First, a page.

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Lipopolysaccharide (LPS) is the main inducer of shock and death in Gram-negative sepsis. Recent evidence suggests that LPS-induced signal transduction begins with CD14-mediated activation of 1 or more Toll-like receptors (TLRs). The lipid A analogues lipid IVa and Rhodobacter sphaeroides lipid A (RSLA) exhibit an uncommon species-specific pharmacology. Both(More)
CD11c/CD18 is a member of the leukocyte integrin family, heterodimeric adhesion molecules that interact with a diverse repertoire of ligands, including bacterial lipopolysaccharide (LPS). Their role as signal transducing receptors remains uncertain. We used a heterologous expression system to determine if CD11c/CD18 was capable of initiating signal(More)
Gram-negative bacteria and the LPS constituent of their outer membranes stimulate the release of inflammatory mediators believed to be responsible for the clinical manifestations of septic shock. The GPI-linked membrane protein, CD14, initiates the signaling cascade responsible for the induction of this inflammatory response by LPS. In this paper, we report(More)
Group B streptococci (GBS) vigorously activate inflammatory responses. We reported previously that a secreted GBS "factor" activates phagocytes via Toll-like receptor (TLR)2 and TLR6, but that GBS cell walls activate cells independently of these receptors. We hypothesized that the phagocytic immune functions in response to GBS, such as inflammation, uptake,(More)
Chlamydia pneumoniae is a common respiratory pathogen associated with atypical pneumonia, and it has been suggested as a trigger or promoter of several chronic inflammatory conditions, such as asthma and atherosclerosis. The beta form of IL-1 (IL-1beta) is a proinflammatory cytokine released by many cell types and is an important mediator of inflammation(More)
Gram-negative bacterial lipopolysaccharide (LPS) stimulates phagocytic leukocytes by interacting with the cell surface protein CD14. Cellular responses to LPS are markedly potentiated by the LPS-binding protein (LBP), a lipid-transfer protein that binds LPS aggregates and transfers LPS monomers to CD14. LBP also transfers LPS to lipoproteins, thereby(More)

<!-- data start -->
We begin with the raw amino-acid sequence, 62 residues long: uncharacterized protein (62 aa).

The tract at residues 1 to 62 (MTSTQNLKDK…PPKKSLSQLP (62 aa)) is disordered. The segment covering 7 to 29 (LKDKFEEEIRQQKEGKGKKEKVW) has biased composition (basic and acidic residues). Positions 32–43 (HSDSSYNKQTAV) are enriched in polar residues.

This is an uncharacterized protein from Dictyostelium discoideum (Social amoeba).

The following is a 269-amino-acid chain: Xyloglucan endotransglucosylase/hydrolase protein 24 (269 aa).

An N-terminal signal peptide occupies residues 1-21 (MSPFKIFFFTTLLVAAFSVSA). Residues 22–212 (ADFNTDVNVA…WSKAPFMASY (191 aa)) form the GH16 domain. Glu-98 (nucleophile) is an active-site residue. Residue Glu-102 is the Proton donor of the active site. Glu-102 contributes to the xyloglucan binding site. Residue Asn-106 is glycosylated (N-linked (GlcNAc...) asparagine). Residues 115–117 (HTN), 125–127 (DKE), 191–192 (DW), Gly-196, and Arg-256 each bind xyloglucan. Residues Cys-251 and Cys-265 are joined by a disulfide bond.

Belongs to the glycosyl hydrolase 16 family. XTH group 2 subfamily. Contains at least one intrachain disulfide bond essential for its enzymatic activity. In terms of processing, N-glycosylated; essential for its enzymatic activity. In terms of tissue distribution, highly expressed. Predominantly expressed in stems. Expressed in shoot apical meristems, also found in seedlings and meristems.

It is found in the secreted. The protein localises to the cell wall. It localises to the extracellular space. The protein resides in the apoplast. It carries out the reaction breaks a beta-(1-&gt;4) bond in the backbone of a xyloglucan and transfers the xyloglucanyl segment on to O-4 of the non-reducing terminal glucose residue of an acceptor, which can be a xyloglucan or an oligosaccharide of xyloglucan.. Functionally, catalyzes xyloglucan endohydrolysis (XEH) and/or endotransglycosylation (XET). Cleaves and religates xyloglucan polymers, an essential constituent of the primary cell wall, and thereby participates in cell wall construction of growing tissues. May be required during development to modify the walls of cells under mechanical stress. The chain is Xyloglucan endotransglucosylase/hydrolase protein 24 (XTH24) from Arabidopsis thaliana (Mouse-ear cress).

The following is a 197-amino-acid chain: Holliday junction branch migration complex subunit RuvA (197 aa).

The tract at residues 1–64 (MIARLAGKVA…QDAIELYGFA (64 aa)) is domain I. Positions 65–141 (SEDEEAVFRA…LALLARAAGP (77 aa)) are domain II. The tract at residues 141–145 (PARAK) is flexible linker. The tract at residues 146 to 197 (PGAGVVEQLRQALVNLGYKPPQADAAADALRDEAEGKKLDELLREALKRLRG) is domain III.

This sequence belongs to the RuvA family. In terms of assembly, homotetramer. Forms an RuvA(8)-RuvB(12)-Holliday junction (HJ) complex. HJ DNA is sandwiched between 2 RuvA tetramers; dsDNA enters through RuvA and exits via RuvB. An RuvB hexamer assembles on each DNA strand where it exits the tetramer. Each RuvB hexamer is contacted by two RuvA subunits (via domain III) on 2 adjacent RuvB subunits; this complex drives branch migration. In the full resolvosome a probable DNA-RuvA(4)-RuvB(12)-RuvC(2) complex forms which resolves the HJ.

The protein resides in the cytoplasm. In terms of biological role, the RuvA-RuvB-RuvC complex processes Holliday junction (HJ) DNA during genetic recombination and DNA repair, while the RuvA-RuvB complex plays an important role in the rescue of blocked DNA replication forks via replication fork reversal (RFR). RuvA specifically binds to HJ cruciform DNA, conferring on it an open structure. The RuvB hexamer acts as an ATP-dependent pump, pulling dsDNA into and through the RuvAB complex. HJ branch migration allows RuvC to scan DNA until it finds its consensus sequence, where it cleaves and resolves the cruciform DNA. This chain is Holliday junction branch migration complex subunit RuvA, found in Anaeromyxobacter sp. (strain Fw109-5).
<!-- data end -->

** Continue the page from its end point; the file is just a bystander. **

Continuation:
Down-regulation of cell surface expression of Toll-like receptor (TLR) 4 following LPS stimulation has been suggested to underlie endotoxin tolerance. In this study, we examined whether overexpression of TLR2 or TLR4 would affect the ability of cells to become tolerant to LPS or the mycobacterial components, arabinose-capped lipoarabinomannan (LAM) and(More)
Chlamydia trachomatis is the most prevalent sexually transmitted bacterial infection in the world. In women, genital infection can cause endometritis and pelvic inflammatory disease with the severe sequelae of ectopic pregnancy or infertility. Chlamydia sp. do not damage tissues directly, but induce an injurious host inflammatory response at the infected(More)
Loss of the conserved "cryptic" plasmid from C. trachomatis and C. muridarum is pleiotropic, resulting in reduced innate inflammatory activation via TLR2, glycogen accumulation and infectivity. The more genetically distant C. caviae GPIC is a natural pathogen of guinea pigs and induces upper genital tract pathology when inoculated intravaginally, modeling(More)
Chlamydia trachomatis is a common sexually transmitted pathogen and is associated with infant pneumonia. Data from the female mouse model of genital tract chlamydia infection suggests a requirement for TLR2-dependent signaling in the induction of inflammation and oviduct pathology. We hypothesized that the role of TLR2 in moderating mucosal inflammation is(More)